The hawk dropped down to the shoulder of the road just ahead of where I was driving down the mountain. It was at the elevation where you start to see the elderberries that don’t grow much higher, about 6,000 feet. He carried something in his talons that touched the ground just before he did.
I didn’t see any cars in my rear view mirror, so I slowed to a stop in the middle of the road and looked out the window at him, a few feet away on the other side of the road. He looked calmly at me. I should say, he looked in my direction, because I don’t know… what if I were the first human he had ever seen? Does a bird focus on another creature’s face and eyes, the way a human baby does? I stared and he looked a little bored, for ten long seconds, and then he flew into a tree nearby.
That meeting was one of the exciting events of my drive down from the mountains this week. I’d stayed at the cabin two more nights after my family departed, and had anticipated that when I finally left I would do my typical stop-and-go meandering for at least the first few thousand feet of descent, say, from 8,000 to 5,000 feet elevation. Because in July there are many more wildflowers than in September, the month in which I most often have visited this part of the High Sierra.
When the rain began to fall, and fell harder the morning I was to leave, it seemed my plans would have to change, and I might only be collecting rocks for my garden, instead of wildflower pictures. I always love rain at the cabin, so I did not complain at all. And it surely wouldn’t be a bad thing if I got home sooner rather than later. But — about the time I’d finished closing up the place and packing my car, the clouds began to break up, so that this was my last view of the lake:
The first wildflower I found, one I hadn’t seen for years, was Mountain Pride, bordering the road. It and Wavyleaf Paintbrush had few flowers remaining, but they provided a bright contrast to the sky, water and granite. This is a picture of them taken four years ago nearly to the day, in the same place. The snow melted earlier this year, as there was not much of it, so the bloom peaked before I got here.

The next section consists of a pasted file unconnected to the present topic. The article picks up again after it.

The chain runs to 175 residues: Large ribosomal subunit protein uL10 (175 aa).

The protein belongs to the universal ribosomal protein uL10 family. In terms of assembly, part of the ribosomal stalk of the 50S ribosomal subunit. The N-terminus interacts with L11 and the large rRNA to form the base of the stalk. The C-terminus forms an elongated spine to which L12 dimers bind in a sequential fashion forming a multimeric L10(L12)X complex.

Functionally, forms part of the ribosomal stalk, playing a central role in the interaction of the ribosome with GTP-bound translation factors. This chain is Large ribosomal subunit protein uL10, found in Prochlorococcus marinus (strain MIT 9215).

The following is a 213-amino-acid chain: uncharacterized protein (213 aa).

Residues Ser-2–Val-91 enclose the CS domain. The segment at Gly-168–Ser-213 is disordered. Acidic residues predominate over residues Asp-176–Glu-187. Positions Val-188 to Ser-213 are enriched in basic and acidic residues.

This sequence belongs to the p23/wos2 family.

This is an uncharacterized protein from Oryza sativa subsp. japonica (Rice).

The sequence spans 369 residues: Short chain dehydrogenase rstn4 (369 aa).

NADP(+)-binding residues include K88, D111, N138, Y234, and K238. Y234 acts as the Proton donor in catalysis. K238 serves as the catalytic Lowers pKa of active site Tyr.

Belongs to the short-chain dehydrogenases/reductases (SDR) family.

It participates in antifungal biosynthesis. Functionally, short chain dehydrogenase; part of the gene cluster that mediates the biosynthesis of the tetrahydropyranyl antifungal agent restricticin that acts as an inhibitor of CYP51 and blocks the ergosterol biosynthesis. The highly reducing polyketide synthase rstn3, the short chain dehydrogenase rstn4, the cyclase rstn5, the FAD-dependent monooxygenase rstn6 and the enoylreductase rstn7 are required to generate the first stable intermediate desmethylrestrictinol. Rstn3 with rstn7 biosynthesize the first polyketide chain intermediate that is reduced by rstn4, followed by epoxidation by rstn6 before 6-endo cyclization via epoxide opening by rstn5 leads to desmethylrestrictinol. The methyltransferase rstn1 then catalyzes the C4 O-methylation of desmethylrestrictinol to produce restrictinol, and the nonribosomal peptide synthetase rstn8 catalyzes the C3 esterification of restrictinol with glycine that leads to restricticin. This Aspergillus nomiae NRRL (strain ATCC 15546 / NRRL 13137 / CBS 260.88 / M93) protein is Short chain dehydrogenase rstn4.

I noticed or met for the first time no fewer than 18 different species of wildflowers that day, most of which I wrote down in a little notebook each time I got back into my car to drive further along the road, going slow and keeping my eyes open for spots of color, or whatever else might appear. Some of the flowers that I won’t show you were:
My favorite flower of the day by far was Bigelow’s Sneezeweed, a darling thing which I first saw in this area many years ago. I pulled over for it several times, and the last time was the best display, with bees and two kinds of butterflies drinking at the blooms.
One of them was the Field Crescent, of whom I didn’t get a good shot, but here is one I found online of this little insect:
Should Nature at times, on our awakening, propose to us The very thing to which we were disposed, Then praise at once swells in our throats. We feel we are in paradise.
The corn lilies were blooming, and a beetle was on site for that glorious event, seeming to have lost its head over pollen:
Fireweed waved its purple flowers in the breeze. “It earned its name because this plant is the first colonizer in the soil after forest fires.”
This next picture shows an area ripe and ready for some fireweed to sprout and grow; it is a landscape resulting from the Creek Fire last fall.
That was the huge fire that necessitated closing the highway that we use to get to our cabin, the same week that Soldier’s family and I had planned to be up there. We went to the beach and took smoky pictures instead.
Already I saw wild roses blooming among the stumps, and this healthy milkweed:
I often have run across wildflowers with buckwheat as part of their common name. This page shows you how vast is that family, called Polygonaceae, that includes mountain sorrel, curly dock — and rhubarb, of all things. But the strange species I saw a lot of on my drive was Naked Buckwheat.